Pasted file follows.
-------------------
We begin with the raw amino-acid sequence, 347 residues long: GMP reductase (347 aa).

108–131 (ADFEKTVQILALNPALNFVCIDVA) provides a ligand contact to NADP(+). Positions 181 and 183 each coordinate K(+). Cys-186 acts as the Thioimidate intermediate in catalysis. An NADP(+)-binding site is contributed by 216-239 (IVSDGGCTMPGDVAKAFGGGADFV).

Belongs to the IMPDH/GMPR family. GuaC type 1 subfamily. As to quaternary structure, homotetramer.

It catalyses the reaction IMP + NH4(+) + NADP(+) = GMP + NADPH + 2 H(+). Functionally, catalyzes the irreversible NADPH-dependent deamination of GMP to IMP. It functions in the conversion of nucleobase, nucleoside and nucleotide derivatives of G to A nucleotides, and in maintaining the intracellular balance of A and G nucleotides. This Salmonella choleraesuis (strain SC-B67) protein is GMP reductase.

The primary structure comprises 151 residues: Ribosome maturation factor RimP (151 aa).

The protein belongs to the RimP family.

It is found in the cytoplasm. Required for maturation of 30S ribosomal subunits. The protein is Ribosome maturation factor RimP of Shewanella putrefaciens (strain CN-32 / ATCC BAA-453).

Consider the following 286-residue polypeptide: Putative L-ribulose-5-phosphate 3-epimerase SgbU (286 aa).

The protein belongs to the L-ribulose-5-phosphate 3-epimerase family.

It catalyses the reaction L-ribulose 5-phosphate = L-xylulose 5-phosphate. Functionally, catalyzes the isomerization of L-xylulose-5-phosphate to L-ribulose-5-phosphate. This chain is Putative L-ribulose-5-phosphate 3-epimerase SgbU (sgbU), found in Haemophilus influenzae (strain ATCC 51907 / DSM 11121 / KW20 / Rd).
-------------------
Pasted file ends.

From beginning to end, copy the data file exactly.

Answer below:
We begin with the raw amino-acid sequence, 347 residues long: GMP reductase (347 aa).

108–131 (ADFEKTVQILALNPALNFVCIDVA) provides a ligand contact to NADP(+). Positions 181 and 183 each coordinate K(+). Cys-186 acts as the Thioimidate intermediate in catalysis. An NADP(+)-binding site is contributed by 216-239 (IVSDGGCTMPGDVAKAFGGGADFV).

Belongs to the IMPDH/GMPR family. GuaC type 1 subfamily. As to quaternary structure, homotetramer.

It catalyses the reaction IMP + NH4(+) + NADP(+) = GMP + NADPH + 2 H(+). Functionally, catalyzes the irreversible NADPH-dependent deamination of GMP to IMP. It functions in the conversion of nucleobase, nucleoside and nucleotide derivatives of G to A nucleotides, and in maintaining the intracellular balance of A and G nucleotides. This Salmonella choleraesuis (strain SC-B67) protein is GMP reductase.

The primary structure comprises 151 residues: Ribosome maturation factor RimP (151 aa).

The protein belongs to the RimP family.

It is found in the cytoplasm. Required for maturation of 30S ribosomal subunits. The protein is Ribosome maturation factor RimP of Shewanella putrefaciens (strain CN-32 / ATCC BAA-453).

Consider the following 286-residue polypeptide: Putative L-ribulose-5-phosphate 3-epimerase SgbU (286 aa).

The protein belongs to the L-ribulose-5-phosphate 3-epimerase family.

It catalyses the reaction L-ribulose 5-phosphate = L-xylulose 5-phosphate. Functionally, catalyzes the isomerization of L-xylulose-5-phosphate to L-ribulose-5-phosphate. This chain is Putative L-ribulose-5-phosphate 3-epimerase SgbU (sgbU), found in Haemophilus influenzae (strain ATCC 51907 / DSM 11121 / KW20 / Rd).